Refractive lens exchange like implantable contact lenses are capable of treating very high degrees of hypermetropia and myopia and are often considered when your prescription falls beyond the treatable range of either Lasik or Lasek. If your prescription is higher than -10.00 (short sighted) or +5.00 (long sighted) then refractive lens exchange is likely to be suggested to you by your surgeon.
Unlike implantable contact lenses, refractive lens exchange is generally considered for people over the age of 45 years old who already have problems with their near vision. Such people will be most likely wearing varifocals, bifocals, separate distance and reading glasses or be wearing multifocal contact lenses.
Put simply, the refractive lens exchange procedure involves removing your eye's natural lens and replacing it with an artificial lens (lens implant) whose power is calculated to eliminate the prescription in your glasses or contact lenses.. The natural lens inside your eye sits inside a lens capsule (like a bag) and when it is removed this capsule is left intact. The new artificial lens is then placed back into this capsule in the exact same position as your natural lens was located before it was removed.
Refractive lens exchange is generally recommended for people over 45 years old and this is because at this age people will have already started to develop presbyopia. Presbyopia describes the natural ageing process of the lens within your eye which results in reduced ability to focus things close to you e.g. reading. Consequently, when the natural lens in your eye is removed during refractive lens exchange you will no longer have the ability to focus on things close to you. If you already need spectacles for near vision as a result of your age, then this is much less likely to have an impact on you.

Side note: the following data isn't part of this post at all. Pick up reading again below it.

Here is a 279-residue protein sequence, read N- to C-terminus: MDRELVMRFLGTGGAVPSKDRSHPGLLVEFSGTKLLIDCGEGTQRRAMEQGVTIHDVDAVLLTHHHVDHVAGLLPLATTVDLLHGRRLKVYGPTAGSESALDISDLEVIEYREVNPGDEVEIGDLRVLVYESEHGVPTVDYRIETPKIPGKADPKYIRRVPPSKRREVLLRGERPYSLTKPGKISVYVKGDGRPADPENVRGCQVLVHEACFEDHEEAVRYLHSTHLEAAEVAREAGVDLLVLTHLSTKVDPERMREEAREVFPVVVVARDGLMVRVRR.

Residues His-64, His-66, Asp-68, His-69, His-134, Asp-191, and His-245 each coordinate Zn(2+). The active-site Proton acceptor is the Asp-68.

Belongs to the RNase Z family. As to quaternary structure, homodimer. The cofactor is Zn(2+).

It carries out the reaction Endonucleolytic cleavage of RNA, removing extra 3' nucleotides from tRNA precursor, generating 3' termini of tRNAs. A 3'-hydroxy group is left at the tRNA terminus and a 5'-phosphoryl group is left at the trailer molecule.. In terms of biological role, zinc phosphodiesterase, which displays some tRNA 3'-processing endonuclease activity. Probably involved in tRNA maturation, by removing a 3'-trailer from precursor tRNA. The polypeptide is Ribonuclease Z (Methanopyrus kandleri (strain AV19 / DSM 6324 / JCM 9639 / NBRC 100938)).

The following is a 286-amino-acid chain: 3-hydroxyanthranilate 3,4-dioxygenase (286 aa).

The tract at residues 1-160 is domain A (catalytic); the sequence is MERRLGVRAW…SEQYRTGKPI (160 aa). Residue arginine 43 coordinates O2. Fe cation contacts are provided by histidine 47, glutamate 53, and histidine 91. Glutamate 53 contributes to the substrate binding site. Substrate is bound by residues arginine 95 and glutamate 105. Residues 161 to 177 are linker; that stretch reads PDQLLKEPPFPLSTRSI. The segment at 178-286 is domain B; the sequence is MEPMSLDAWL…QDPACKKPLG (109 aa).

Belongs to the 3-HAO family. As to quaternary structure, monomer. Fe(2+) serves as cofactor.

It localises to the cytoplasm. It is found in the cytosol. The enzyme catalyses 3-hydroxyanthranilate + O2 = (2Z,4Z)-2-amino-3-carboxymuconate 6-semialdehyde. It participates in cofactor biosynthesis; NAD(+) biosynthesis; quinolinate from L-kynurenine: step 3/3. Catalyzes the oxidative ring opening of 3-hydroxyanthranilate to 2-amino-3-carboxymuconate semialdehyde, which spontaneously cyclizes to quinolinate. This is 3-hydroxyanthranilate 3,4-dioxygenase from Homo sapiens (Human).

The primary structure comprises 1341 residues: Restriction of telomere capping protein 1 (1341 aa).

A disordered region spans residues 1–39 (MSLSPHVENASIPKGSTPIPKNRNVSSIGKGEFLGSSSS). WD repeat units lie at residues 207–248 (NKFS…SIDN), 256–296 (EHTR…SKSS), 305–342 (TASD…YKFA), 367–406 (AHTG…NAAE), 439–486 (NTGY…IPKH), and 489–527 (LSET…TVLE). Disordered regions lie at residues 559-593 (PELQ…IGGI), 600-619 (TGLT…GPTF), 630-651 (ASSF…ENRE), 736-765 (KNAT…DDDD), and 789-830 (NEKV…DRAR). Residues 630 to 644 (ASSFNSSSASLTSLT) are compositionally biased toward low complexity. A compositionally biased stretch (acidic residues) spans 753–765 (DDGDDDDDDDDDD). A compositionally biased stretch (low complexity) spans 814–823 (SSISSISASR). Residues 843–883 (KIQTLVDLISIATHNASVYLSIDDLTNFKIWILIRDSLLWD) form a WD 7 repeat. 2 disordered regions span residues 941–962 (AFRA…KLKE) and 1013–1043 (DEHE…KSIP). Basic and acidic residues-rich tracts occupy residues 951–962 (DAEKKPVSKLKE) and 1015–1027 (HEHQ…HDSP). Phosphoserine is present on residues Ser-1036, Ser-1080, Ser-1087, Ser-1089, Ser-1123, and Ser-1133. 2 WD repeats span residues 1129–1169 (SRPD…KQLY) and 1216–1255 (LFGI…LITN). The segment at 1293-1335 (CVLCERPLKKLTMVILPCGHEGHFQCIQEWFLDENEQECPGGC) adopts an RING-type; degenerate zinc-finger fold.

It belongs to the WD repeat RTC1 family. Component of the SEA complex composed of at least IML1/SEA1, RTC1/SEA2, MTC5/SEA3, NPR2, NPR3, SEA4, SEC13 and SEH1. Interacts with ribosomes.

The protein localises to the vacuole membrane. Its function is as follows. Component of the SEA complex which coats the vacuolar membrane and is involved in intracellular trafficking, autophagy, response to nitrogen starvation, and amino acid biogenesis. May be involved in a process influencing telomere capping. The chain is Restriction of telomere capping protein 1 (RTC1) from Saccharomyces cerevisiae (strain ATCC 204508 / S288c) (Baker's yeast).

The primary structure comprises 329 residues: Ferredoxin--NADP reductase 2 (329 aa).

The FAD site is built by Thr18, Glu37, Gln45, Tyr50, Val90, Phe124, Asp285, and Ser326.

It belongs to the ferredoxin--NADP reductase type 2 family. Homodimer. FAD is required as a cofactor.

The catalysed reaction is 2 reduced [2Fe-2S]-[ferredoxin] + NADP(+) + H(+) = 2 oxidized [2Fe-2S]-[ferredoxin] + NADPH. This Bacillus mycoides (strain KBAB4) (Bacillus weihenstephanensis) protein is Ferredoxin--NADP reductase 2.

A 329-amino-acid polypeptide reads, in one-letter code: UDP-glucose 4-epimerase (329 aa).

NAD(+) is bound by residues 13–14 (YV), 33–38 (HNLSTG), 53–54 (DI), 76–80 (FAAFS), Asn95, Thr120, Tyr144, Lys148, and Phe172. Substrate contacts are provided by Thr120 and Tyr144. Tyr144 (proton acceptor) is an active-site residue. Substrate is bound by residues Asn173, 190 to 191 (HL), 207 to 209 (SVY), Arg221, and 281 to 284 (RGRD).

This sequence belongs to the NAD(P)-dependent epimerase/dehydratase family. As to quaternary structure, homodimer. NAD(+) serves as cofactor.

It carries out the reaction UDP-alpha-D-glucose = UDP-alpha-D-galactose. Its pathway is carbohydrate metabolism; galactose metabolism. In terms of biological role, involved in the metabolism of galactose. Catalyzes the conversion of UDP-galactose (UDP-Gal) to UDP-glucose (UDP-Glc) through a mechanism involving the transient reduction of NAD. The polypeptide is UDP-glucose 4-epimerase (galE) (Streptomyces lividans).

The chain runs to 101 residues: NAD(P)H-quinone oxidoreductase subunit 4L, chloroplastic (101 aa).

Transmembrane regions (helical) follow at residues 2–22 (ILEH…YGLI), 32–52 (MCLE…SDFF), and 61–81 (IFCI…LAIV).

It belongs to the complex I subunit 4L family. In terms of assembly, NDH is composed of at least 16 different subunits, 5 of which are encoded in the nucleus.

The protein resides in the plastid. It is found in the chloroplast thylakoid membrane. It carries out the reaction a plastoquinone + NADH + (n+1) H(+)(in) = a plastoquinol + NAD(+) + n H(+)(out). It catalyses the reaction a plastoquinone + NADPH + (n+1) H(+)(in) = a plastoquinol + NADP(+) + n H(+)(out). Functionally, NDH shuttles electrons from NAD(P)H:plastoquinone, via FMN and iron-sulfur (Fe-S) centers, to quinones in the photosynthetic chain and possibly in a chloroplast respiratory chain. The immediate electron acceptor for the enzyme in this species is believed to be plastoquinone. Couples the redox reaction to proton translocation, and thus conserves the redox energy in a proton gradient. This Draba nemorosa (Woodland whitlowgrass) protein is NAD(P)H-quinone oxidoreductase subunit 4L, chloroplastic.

Refractive lens exchange can be carried out on people below the age of 45 but it is important to understand that having surgery at this age will mean that your near vision will be worse following surgery. However, this may be a small price to pay for those people with very high prescriptions if it means they no longer have to wear their incredibly thick glasses for walking around in. Over the past few years however refractive lens exchange has advanced considerably allowing both your reading vision and distance vision to be corrected. The ways in which refractive lens exchange can treat both distance and near vision is as follows:
As surgeons become increasingly confident with refractive lens exchange and the lenses available become more and more sophisticated so they try new ways of combining lenses. Some surgeons are starting to combine different types of multifocal contact lenses so as to get the best overall results. For example one multifocal lens may have a bias towards distance vision and the other towards near vision and so combining them may produce an optimal visual performance. Exactly which refractive lens exchange combination is best for you should be left to the expertise of the surgeon. Your surgeon will weigh up your prescription, lifestyle and visual requirements and come up with the best solution for you.
As yet refractive lens exchange is still considered a little bit of a compromise as you are unlikely to get perfect distance, intermediate and near vision. However if you go into the surgery with realistic expectations and your surgeon has fully explained everything to you, then it is likely to be a life changing surgery.
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